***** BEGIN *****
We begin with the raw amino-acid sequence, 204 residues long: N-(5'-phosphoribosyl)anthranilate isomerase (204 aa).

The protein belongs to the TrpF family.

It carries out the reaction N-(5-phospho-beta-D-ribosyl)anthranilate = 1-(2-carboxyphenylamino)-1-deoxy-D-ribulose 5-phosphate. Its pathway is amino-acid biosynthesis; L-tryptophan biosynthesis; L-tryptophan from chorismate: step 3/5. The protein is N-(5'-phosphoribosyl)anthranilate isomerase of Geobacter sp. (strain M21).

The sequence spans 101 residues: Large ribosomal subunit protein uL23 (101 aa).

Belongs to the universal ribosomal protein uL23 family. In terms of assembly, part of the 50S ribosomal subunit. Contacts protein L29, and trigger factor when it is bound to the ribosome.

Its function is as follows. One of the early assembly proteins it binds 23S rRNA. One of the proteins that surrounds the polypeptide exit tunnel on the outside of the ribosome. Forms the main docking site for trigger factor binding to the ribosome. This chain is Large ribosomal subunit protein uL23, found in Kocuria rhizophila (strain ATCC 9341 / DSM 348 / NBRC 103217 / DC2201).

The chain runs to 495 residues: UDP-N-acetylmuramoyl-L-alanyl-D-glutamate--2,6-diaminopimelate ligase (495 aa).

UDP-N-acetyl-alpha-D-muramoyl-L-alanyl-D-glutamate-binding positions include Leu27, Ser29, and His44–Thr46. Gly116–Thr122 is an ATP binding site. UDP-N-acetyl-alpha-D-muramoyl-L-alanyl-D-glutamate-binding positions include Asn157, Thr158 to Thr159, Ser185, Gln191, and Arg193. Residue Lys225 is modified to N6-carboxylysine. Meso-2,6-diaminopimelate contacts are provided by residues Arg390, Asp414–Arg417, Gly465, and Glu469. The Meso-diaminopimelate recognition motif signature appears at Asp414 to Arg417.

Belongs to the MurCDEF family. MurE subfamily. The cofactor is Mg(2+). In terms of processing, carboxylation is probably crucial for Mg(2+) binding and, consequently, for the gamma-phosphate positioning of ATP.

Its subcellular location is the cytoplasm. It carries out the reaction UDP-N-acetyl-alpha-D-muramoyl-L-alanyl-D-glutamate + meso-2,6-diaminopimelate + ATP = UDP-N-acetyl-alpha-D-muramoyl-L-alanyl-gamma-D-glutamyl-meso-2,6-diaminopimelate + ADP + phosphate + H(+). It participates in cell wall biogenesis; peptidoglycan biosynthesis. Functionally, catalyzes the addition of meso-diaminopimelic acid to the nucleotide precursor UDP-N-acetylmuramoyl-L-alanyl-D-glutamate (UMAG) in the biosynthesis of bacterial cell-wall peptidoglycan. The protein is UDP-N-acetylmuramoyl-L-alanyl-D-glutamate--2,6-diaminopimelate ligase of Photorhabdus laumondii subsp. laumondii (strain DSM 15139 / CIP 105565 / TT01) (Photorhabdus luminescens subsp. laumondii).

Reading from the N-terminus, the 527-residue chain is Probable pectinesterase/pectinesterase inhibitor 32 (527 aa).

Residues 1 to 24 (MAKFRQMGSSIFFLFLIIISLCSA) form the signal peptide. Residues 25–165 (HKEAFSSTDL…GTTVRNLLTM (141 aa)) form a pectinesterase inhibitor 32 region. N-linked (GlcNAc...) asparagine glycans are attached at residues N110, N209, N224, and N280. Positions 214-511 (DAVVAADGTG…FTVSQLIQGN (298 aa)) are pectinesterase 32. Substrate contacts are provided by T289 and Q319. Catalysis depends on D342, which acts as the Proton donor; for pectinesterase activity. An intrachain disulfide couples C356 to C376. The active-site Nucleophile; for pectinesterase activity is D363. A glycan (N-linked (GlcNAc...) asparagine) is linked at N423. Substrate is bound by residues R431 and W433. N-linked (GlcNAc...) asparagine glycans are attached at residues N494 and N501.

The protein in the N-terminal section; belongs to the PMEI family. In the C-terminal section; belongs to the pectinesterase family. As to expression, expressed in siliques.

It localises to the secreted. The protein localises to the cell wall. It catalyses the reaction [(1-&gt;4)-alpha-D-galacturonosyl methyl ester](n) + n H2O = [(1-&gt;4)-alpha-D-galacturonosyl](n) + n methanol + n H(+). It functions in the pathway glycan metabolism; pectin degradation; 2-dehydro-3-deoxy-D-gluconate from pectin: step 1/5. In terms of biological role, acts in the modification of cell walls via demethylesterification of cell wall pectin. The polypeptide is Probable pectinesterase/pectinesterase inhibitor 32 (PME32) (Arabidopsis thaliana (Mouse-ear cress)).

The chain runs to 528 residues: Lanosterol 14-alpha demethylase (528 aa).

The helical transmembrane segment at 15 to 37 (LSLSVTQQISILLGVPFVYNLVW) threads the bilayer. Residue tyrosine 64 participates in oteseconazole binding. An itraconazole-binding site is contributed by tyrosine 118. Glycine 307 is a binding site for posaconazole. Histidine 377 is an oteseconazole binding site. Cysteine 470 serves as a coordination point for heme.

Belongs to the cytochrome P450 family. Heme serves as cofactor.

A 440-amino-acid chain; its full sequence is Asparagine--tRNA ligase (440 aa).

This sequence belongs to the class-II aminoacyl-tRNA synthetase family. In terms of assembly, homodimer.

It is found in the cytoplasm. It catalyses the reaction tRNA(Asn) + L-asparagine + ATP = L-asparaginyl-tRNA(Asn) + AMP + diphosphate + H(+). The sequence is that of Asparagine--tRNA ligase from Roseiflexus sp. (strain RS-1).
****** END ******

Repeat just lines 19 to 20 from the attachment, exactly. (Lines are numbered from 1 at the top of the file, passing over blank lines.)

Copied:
This sequence belongs to the class-II aminoacyl-tRNA synthetase family. In terms of assembly, homodimer.

It is found in the cytoplasm. It catalyses the reaction tRNA(Asn) + L-asparagine + ATP = L-asparaginyl-tRNA(Asn) + AMP + diphosphate + H(+). The sequence is that of Asparagine--tRNA ligase from Roseiflexus sp. (strain RS-1).